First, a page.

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G'day, and Happy New Year!  Sandy and I just got up after a late night of fireworks over Sydney Harbor and ... but I digress ... more later.  Our saga continues, and it's been a while since we last wrote.


Sydney, AU
Saturday, December 30, 2000


Our first item on the check list was to see Sydney Harbor by taking a Harbor Ferry to Manley.  Sydney reminded us of a huge version of Annapolis' busy harbor with huge passenger ferries everywhere, scores of sailboat races being organized and hundreds of power and sail boats out for an afternoon sail.  There is virtually no industry on the harbor.  It is bounded, instead, with dozens of residential communities, some on bluffs and others nestled right up to the water.  All this is trimmed with views of the Opera House, the Harbor Bridge and the impressive city skyline.  It is truly beautiful!


Manley Beach
Manley Beach

Manley is a suburb on a small peninsula bounded by Sydney Harbor and the Pacific Ocean.  It was the first seaside resort to allow daytime swimming and surfing in 1903.  We didn't really see much of the town.  Instead, we followed the crowd past rows of shops to the ocean beach.  The long, narrow beach was crowded with bathers, beach volleyball courts (they give lessons), surfers and surf kayakers. Graham and Kimberly explored the beach while the adults consulted Frommers for the perfect Manley lunch.  We settled for sandwiches on the beach and the best chips(french fries) we've had since Lancaster.


Sydney Opera House
Sydney Opera House

After the ride back on the ferry, we walked to the Sydney Opera House.  We signed up for a tour and were rewarded with an enthusiastic, knowledgeable guide.  We got to see both the Concert Hall and the Opera Theater.  The structure is huge!  It contains almost 1,000 rooms, mostly in the four floors below the foyer level.  The ten shells that make up its famous profile are massive.  It is almost hard to believe that it stands and easy to believe that it took fourteen years and lots of politics to build.

A bus ride home to regroup and we were off again, this time to the Sydney Tower Center point in the middle of town. This needle structure is the highest in the southern hemisphere and is impressive.  We were keen to see the city lights at dusk, but not keen enough to pay the single admission price that covered both the 40 minute film and the ride to the top.  It was one of the few disappointments we've had on this trip.  Fortunately, the monorail terminal was just outside the building, so we rode it around the full route, finally getting off at Sydney's Harborplace at Darling Harbor to get dinner and walk the short distance back to our hotel.


Sydney, AU
Sunday, December 31, 2000

We split with Henrys for the first part of the day.  Our first stop on our walk was the QVB (Queen Victoria Building).  An elaborate Romanesque structure, it is a retail space built to replace an existing market in 1898and fills an entire city block.  Restored in the sixties it is truly an elegant shopping mall.  It has a beautiful glass dome, stained glass windows and beautiful tiledfloors.  Two popular features are the clocks that hang in the two atriums, one called the Royal Clock and the other the Great Australian Clock.  Both feature a series of animated scenes that display hourly.  Also impressive is the Chinese Imperial Bridal Carriage, the only one outside China.  Housed in a glass case, it is VERY old and literally, solid jade.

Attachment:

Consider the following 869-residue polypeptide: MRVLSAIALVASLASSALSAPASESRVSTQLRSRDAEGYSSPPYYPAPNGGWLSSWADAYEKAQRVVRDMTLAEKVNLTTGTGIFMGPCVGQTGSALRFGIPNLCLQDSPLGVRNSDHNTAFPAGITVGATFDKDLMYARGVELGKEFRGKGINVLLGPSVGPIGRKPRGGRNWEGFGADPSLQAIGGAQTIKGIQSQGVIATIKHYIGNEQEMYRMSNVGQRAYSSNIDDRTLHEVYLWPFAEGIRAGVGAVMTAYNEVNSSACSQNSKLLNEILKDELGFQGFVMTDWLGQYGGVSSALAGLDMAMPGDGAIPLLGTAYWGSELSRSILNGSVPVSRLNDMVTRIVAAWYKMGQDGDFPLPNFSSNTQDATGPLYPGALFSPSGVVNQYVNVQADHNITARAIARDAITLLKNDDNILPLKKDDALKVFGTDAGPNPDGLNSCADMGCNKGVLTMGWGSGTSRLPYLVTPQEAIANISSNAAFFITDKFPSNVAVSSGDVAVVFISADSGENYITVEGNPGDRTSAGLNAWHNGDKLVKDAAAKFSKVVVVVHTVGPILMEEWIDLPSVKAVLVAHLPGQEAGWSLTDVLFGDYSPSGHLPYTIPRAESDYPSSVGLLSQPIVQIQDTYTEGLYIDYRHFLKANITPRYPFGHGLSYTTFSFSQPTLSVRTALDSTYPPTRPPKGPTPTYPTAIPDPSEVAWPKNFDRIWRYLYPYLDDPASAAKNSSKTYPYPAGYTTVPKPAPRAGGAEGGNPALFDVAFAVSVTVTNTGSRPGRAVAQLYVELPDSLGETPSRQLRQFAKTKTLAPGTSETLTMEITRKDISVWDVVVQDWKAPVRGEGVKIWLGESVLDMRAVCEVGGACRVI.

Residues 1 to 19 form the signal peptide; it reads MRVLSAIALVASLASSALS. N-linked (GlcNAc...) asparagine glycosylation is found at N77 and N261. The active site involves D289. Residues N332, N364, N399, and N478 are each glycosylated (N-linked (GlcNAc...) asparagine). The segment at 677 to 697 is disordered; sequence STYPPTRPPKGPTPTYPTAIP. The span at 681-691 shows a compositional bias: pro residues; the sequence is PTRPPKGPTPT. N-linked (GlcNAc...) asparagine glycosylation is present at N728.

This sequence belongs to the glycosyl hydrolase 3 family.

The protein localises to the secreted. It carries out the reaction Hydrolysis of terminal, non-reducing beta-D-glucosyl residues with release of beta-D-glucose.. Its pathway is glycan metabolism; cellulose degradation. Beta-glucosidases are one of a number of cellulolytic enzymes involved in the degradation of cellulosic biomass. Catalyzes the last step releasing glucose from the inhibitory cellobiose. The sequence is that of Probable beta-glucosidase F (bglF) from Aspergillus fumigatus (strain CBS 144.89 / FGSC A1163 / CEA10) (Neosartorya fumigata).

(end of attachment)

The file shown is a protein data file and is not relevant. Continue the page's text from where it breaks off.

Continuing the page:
Queen Victoria Building
Queen Victoria Building

From there, we walked to The Rocks, the oldest section of Sydney and site of the first buildings.  Historic, it is also the home of a lovely shopping district.  Modern developers wanted to tear it down in the sixties but the people convinced the government of its historical importance and stopped the demolition plans.  We wandered the shops and had a lovely lunch at The Bakers Café, a courtyard restaurant.  We returned to the hotel to meet the Henrys and organized ourselves for the next checklist item.


The Rocks
The Rocks

Sydney knows how to celebrate, and this New Year's Eve was no exception.  Not only was the city celebrating a successful Olympic year past and ringing in a new.  It was also kicking off a celebration of the centennial celebration of the federation of Australia's states.  We joined the throngs of an estimated million Sydneysiders walking to our chosen site to view the fireworks.  Mrs. Macquaries Point, on the harbor and out from the Botanical Gardens, was one of more than a dozen designated harborside viewing areas.  The site afforded a perfect view of the harbor with the Opera House framed by the Harbor Bridge. It also was within view of downtown buildings and harbor barges from which many of the works were to be displayed. The 9:00 preliminary show, set from two barges was an impressive precursor to the big midnight show.  The midnight show did not disappoint!  It was a completely coordinated display, firing incredible fireworks from the four river barges, from atop several surrounding skyscrapers and, of course, from the bridge, itself. Fireworks crowds are the same worldwide, oohhing and ahhingin unison to the more spectacular effects and sounding horns from the boats anchored in the cove in front of us.


Crowd Gathers for New Year's Eve
Crowd Gathers for New Year's Eve

New Year's Eve View
New Year's Eve View

We returned to our hotel on foot, passing several entertainment venues set beside the Botanical Gardens and in Hyde Park.  We finally crawled into bed about 1:30 with the noise of the more ambitious partiers still wafting up from the streets.

Happy New Year to you all!
Sandy & Bill